If you have ever been unlucky enough to watch a childbirth scene on commercial television, you would know how impractical it is…
It’s always the typical chronology of a woman’s water breaking, dramatic screaming, and the cries of a newborn. I have seen so many of these portrayals that I thought something was wrong with me because my water did not break.
I was not aware that only about 15% of women’s water breaks during childbirth! Mine had to be manually ruptured right before I pushed the baby out.
Netflix’s ‘Pieces of a Woman’ is a beautiful story told by a female writer, Kata Wéber.
I was fascinated from the beginning.
The opening scene is of colourful couple getting ready for parenthood. I saw a wobbling pregnant woman that struggled to sit down on a chair due to her ‘ready to pop’ tummy. The dialogue they have does not feel scripted. They made it as real as possible, with one person talking over the other like actual conversations go at times.
We need more truthful interpretations on our televisions about the experiences we go through as women.
For 24-minutes, we see one continuous, well-written scene of Vanessa Kirby giving birth to her first child. She wrestles with contractions as her on-screen husband, Shia LaBouf, times them and tries to help her through the pain.
I laughed as I witnessed the drama, and laughed even harder as she kept hollering “what the f#@k?”.
That is the question every mother asks, as they experience pain that no amount of prenatal classes can prepare them for.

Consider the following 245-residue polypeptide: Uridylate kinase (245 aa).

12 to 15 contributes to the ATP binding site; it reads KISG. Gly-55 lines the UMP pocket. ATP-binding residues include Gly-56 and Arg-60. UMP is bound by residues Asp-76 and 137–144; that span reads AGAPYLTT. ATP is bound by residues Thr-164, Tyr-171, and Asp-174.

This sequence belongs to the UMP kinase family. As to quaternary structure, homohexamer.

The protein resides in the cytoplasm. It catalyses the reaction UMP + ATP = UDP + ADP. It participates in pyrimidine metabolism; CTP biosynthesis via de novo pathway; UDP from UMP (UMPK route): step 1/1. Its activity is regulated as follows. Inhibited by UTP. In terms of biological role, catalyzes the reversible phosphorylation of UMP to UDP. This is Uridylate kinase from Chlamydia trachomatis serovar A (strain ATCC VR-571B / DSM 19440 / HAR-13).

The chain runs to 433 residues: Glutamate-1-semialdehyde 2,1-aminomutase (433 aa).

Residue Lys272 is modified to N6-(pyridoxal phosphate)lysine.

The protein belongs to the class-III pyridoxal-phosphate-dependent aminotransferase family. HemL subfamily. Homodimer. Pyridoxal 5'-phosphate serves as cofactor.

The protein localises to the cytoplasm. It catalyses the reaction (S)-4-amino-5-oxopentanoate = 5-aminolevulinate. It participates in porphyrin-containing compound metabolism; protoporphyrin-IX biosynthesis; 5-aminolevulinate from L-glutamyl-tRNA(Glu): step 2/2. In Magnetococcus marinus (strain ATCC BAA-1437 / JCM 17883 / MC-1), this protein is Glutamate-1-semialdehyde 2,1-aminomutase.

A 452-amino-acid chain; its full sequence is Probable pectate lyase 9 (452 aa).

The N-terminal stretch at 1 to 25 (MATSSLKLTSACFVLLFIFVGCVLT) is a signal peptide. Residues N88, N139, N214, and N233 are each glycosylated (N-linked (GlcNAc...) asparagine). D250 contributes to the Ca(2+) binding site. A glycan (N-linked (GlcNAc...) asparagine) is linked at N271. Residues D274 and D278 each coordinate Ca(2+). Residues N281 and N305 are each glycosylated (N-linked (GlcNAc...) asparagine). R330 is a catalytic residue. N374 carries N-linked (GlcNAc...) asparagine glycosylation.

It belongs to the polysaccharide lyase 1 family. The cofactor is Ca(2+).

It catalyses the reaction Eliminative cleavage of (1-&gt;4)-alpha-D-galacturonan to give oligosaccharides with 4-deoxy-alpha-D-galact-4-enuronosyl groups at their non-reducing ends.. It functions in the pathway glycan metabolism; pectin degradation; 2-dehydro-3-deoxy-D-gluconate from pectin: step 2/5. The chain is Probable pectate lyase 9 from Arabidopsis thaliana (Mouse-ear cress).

Most moms have hilarious hospital stories from the day they gave birth. I remember vividly how I swore at my husband as he tried to rub my tummy in the middle of a contraction. He was trying to soothe me, but I wanted to kill him.
One lady told me how she was walking naked in the passage of the maternity ward at Baragwanath Hospital because she had no idea what to do with herself when she had a contraction. My late sister told me once how she was trying to lift the hospital beds during contractions.
Vanessa tossed and turned on the floor, making the creepiest sounds, and continued swearing away.
Heather Marcoux of Motherly says that “the 24-minute birth scene will scare pregnant people.”
But rather they know the truth than still hold on to the fallacy of 2-minute births, waiting on the amniotic sacs to erupt because Karabo Moroka from Generations almost gave birth in her office elevator.
Then we turn around and ask “why did no one tell me that childbirth is this long and painful?”.
Women often tell me how scary and beautiful my own birthing video is.
Their biggest takeaway from watching is “if Karabo can do it, so can I.”
Sadly, Vanessa’s birthing experience ends traumatically with her losing her baby, and the rest of the movie is an emotional journey of a broken woman in a broken relationship.
But finally, we see the ordeal and beauty of childbirth and see the maternity panties that get ads banned.
We need more truthful interpretations on our televisions about the experiences we go through as women. Like Heather says, “we need more women in writer’s rooms.”
No one can tell our stories better than we can.